• Acer;
  • adaptive evolution;
  • correlated evolution;
  • inflorescence size;
  • leaf size;
  • mating competition


  • • 
    The evolution of inflorescence size, a key trait in reproductive success, was studied in the genus Acer under a perspective of adaptive evolution. Breeding systems, hypothesized to indicate different levels of mating competition, were considered as the selective scenarios defining different optima of inflorescence size. Larger inflorescences, which increase male fitness by generating larger floral displays, were hypothesized to be selected under scenarios with higher competition with unisexuals. An identical approach was used to test if the same selective regimes could be driving the evolution of leaf size, a vegetative trait that was found to be correlated with inflorescence size.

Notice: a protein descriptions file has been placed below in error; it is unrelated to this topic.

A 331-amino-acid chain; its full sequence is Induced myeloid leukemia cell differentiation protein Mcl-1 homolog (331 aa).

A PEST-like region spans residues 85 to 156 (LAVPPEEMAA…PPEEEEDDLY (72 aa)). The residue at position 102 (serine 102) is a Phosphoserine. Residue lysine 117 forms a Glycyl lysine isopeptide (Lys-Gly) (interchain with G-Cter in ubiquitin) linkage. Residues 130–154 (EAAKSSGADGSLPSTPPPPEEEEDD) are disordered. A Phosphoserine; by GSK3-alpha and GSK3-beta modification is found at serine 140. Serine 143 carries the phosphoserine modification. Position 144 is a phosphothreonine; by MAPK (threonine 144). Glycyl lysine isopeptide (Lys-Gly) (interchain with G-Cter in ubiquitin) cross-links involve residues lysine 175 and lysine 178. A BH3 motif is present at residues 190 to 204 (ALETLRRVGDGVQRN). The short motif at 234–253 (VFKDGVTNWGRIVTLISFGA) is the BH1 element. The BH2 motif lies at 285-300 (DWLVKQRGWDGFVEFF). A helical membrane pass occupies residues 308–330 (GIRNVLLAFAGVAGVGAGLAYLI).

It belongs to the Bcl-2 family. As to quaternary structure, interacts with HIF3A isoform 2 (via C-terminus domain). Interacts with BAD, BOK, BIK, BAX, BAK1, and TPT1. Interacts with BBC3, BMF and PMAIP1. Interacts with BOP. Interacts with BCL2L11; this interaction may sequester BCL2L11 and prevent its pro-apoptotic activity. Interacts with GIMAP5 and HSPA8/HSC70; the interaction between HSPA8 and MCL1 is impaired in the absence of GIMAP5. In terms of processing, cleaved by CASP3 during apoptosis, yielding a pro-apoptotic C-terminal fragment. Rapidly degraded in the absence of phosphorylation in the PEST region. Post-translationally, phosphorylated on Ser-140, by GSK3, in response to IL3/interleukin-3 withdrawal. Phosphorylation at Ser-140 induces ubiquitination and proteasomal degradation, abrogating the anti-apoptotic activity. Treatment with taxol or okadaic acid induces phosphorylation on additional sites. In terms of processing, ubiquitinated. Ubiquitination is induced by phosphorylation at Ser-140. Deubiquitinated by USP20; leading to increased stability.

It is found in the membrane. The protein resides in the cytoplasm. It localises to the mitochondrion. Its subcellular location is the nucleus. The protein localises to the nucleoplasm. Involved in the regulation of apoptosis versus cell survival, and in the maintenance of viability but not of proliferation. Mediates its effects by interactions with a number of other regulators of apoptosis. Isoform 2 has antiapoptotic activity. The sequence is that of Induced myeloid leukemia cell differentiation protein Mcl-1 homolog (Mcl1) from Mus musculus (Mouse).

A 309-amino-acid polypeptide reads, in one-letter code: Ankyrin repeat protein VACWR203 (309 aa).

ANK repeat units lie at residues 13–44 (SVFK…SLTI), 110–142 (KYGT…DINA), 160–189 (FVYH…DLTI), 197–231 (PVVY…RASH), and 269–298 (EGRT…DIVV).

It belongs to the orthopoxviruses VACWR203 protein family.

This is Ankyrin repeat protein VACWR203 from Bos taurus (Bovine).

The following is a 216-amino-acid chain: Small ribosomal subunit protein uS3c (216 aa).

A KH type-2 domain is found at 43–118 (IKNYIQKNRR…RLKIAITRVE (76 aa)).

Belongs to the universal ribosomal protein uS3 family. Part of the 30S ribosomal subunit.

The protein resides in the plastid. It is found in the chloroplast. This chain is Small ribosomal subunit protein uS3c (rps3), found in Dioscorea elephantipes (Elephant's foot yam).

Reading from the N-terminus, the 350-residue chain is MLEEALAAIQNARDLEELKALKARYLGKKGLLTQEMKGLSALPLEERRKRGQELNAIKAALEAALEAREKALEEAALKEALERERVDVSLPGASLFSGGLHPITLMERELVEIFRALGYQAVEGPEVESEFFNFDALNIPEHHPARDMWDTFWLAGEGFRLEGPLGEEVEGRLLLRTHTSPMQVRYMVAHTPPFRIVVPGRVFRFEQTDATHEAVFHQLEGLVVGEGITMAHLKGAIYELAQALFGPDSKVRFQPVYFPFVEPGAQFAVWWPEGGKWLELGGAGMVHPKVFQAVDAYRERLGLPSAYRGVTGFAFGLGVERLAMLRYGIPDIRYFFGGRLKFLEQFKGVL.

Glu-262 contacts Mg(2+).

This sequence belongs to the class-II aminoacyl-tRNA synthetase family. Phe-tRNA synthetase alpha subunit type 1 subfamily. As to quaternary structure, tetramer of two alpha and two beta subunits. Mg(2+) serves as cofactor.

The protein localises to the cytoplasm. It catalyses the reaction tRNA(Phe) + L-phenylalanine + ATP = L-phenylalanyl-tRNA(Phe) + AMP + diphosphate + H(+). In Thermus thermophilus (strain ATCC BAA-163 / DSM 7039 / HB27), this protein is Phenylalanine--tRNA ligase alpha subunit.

• • 
    A Brownian motion model of inflorescence/leaf-size evolution (which cannot distinguish between changes caused by pure drift processes and changes caused by natural selection in rapidly and randomly changing environments) was compared with several adaptive Ornstein–Uhlenbeck (OU) models, which can quantify the effects of both stochasticity and natural selection.
  • • 
    The best-fitting model for inflorescence/leaf-size evolution was an OU model with three optima that increased with the level of mating competition.
  • • 
    Both traits evolved under the same selective regimes and in the same direction, confirming a pattern of correlated evolution. These results show that a selective regime hypothetically related to the evolution of a reproductive trait can also explain the evolution of a vegetative trait.